A series by SUSAN McBANE explaining equestrian and scientific terminology in relation to equine behaviour and psychology, and its effects on horses and training

(This series is based on a glossary of equestrian and scientific terms published in ‘Equitation Science’ by McGreevy and McLean, 2010, the standard book on the subject. The glossary definition is given in quotation marks, followed by Susan’s discussion.)

BUCKING: ‘A sudden humping or arching of the back with the head and neck lowered, usually kicking out with the hindlegs or jumping/bounding forwards/sideways with an arched back and ears laid back (Waring, 2003). Bucking is a manoeuvre that evolved to dislodge predators. Persistent bucking is a manifestation of conflict behaviour to the rein and leg cues (McLean), 2005b).’

In ‘Equine Behavior: a Guide for Veterinarians and Equine Scientists’ (2nd edn.), Professor Paul McGreevy describes bucking as: ‘Leaping forwards and dorsally [upwards] with speed while arching the back and descending with the forelegs rigid and the head held low.’

In ‘Academic Horse Training: Equitation Science in Practice’, Dr Andrew McLean and Manuela McLean give this description: ‘Horse bounds forward and upwards, often landing with head thrust down, and kicks both hindlegs up simultaneously.’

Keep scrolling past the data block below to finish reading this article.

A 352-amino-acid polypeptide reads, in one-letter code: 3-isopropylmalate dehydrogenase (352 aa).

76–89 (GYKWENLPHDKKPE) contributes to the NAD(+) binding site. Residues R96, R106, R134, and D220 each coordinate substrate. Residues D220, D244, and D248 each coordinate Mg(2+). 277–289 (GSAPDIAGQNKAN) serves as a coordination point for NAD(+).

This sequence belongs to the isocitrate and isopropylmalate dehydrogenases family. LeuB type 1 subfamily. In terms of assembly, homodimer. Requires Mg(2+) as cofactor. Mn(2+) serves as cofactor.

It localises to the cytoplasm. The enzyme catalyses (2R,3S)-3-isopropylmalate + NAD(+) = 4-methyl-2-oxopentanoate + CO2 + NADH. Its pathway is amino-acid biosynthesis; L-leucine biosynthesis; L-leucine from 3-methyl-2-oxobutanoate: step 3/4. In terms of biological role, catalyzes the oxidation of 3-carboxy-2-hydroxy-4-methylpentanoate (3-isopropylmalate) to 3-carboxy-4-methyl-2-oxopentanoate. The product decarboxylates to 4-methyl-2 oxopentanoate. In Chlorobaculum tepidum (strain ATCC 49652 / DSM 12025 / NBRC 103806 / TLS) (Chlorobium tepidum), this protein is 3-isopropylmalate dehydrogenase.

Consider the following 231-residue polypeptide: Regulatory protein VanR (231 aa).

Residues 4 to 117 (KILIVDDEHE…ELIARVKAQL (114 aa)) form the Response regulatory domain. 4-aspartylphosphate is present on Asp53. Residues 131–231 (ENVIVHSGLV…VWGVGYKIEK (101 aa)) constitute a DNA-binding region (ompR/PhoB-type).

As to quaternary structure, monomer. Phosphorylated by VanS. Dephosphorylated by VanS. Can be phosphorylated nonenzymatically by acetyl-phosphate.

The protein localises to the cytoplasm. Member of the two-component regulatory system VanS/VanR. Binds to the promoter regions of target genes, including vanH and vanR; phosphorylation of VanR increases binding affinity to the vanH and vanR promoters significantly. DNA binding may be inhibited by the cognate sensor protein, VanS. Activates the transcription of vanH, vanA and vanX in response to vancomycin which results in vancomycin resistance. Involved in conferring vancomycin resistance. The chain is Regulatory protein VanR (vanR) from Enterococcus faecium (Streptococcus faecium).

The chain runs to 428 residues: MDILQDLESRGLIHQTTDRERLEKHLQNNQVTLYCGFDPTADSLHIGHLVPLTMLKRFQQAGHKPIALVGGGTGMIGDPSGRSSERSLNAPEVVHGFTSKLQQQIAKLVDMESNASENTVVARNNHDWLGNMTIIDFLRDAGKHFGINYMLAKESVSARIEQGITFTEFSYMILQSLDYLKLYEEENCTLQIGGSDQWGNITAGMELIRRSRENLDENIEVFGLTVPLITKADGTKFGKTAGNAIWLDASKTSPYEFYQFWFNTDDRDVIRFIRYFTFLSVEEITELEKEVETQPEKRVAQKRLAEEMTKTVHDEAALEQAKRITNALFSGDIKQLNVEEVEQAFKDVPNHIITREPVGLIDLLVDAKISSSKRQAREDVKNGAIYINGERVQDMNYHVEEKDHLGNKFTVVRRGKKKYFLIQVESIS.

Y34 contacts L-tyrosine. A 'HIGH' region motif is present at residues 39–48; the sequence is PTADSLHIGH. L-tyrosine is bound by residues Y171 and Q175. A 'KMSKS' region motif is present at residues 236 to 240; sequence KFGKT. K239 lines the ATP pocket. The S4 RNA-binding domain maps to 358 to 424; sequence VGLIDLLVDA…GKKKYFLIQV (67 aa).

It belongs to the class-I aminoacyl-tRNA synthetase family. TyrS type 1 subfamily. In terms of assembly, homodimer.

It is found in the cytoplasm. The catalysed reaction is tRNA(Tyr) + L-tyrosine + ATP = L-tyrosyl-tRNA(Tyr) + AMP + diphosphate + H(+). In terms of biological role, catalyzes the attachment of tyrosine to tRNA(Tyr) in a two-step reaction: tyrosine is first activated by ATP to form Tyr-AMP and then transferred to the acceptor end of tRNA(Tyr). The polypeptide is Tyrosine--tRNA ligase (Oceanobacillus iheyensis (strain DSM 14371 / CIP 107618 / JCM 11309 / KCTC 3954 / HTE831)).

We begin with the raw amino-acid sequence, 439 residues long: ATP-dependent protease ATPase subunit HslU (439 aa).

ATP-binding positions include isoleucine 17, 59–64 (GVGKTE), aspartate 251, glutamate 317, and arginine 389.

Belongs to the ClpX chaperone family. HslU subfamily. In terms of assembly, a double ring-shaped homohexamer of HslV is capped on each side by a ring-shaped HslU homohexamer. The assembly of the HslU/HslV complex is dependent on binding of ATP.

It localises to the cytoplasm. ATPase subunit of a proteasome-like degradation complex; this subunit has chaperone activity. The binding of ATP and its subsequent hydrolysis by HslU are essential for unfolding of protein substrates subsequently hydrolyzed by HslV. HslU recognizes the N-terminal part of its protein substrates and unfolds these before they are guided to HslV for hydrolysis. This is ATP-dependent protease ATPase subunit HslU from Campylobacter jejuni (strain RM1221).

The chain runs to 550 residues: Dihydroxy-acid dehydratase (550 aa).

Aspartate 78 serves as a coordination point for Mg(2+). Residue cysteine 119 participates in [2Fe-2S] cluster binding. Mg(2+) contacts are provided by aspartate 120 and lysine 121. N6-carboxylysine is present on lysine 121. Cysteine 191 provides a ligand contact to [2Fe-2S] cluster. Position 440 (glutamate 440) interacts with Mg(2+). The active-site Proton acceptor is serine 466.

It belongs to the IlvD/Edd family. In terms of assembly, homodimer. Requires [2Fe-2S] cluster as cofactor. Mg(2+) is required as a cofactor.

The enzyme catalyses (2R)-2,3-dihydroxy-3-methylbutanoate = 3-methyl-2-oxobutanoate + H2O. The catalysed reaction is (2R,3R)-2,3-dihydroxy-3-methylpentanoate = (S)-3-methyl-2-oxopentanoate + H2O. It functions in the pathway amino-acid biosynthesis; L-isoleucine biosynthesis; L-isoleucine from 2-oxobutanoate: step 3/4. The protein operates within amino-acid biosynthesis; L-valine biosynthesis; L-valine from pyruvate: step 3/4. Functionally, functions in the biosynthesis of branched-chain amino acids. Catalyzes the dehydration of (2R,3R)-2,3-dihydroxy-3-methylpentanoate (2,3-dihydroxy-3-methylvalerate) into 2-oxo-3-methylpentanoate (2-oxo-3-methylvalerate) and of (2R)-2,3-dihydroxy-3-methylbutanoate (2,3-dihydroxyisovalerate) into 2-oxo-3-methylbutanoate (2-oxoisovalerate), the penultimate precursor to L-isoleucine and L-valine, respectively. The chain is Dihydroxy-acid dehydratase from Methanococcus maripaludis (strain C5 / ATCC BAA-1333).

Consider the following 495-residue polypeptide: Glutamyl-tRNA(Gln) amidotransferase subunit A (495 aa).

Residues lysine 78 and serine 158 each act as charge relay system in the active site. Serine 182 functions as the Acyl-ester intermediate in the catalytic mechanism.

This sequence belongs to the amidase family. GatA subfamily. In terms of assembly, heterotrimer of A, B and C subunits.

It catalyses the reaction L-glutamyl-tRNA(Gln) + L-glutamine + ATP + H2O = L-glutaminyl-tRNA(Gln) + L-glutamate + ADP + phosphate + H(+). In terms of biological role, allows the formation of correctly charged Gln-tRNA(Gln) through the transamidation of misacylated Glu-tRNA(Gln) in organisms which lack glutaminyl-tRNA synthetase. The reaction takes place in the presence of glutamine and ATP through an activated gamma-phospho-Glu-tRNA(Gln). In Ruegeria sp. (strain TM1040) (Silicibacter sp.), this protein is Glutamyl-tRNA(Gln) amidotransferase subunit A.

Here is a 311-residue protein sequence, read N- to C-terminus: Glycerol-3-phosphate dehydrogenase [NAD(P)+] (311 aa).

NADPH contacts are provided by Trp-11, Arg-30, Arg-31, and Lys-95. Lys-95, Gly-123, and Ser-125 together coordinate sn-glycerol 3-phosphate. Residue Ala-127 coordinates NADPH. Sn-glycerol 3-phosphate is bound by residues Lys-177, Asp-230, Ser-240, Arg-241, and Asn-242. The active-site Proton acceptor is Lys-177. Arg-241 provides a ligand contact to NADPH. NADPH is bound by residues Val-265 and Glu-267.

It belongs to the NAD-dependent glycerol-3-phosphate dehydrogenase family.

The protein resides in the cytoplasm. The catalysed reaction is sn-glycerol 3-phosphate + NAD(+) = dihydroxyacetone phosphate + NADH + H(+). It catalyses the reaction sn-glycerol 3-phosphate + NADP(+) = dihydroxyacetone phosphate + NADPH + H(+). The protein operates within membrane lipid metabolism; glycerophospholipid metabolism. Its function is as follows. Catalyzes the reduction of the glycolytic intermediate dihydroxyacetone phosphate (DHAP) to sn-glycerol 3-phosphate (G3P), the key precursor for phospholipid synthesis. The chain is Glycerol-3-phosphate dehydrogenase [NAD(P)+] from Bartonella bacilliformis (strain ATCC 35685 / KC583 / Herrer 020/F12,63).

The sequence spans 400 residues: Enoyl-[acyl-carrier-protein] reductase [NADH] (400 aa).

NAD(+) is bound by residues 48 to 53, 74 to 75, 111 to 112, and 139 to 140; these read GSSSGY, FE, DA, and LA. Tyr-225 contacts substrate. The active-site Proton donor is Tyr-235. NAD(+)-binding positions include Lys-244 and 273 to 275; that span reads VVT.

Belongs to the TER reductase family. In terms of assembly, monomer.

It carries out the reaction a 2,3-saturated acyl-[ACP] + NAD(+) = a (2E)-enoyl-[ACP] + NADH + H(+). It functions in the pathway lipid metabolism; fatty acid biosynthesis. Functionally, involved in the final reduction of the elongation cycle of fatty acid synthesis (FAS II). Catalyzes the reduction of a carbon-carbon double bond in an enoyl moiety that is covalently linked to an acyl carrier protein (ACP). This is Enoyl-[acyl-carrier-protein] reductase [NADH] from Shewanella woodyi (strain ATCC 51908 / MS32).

Reference to various other equine dictionaries uncovers similar descriptions and I’m sure we’re all too familiar with bucking – one of the most dangerous things a horse can do when being handled or ridden by people. Of course, we love watching horses buck and play with their friends, in the field, when it is taken as a sign of joy, but seeing someone being bucked off is another matter. Serious injuries with long-lasting results, and even deaths, have resulted from falls off a bucking horse. Determined bucks are extremely difficult for even the best horsemen to sit; I understand that professional rodeo riders are not expected to stay on a bucker for more than 11 seconds.


‘Academic Horse Training’ tells us that bucking results from training flaws that can lead to conflict behaviour. (See below.) The information given on p282 is: ‘Inconsistent responses to stopping, slowing and forward signals [aids], incorrect application of negative reinforcement.’ (See below)

Conflict behaviour will be covered in this series in its turn, and has a fairly long description in the glossary we are following. It is usually accompanied by hyper-reactivity, with the horse behaving in a self-defensive way and showing a level of fear, not merely excitement. Briefly, it arises mainly from confusion due to conflicting aids, such as driving the horse on with the legs and applying significant bit pressure at the same time. During their earliest training (known as foundation training), horses learn that pressure from both legs means ‘go’ and pressure in their mouths from both sides of the bit means ‘stop’, ‘slow down’ and, later, ‘shorten your stride’ or ‘rein back’. This early learning sticks with them, so conflicting aids, such as ‘riding a horse up to the bit’ and ‘riding forward into halt’, which use leg and bit pressure at the same moment, are bound to confuse them.